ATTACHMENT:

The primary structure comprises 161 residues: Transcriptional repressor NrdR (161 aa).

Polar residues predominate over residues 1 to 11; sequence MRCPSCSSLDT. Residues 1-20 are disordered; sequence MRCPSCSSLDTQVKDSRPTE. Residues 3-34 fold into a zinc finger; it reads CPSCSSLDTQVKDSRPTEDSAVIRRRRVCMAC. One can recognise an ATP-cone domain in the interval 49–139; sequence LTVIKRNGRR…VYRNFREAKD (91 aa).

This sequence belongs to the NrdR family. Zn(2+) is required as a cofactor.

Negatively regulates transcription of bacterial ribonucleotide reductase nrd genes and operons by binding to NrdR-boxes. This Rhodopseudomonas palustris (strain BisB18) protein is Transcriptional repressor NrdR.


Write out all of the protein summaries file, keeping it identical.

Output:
The primary structure comprises 161 residues: Transcriptional repressor NrdR (161 aa).

Polar residues predominate over residues 1 to 11; sequence MRCPSCSSLDT. Residues 1-20 are disordered; sequence MRCPSCSSLDTQVKDSRPTE. Residues 3-34 fold into a zinc finger; it reads CPSCSSLDTQVKDSRPTEDSAVIRRRRVCMAC. One can recognise an ATP-cone domain in the interval 49–139; sequence LTVIKRNGRR…VYRNFREAKD (91 aa).

This sequence belongs to the NrdR family. Zn(2+) is required as a cofactor.

Negatively regulates transcription of bacterial ribonucleotide reductase nrd genes and operons by binding to NrdR-boxes. This Rhodopseudomonas palustris (strain BisB18) protein is Transcriptional repressor NrdR.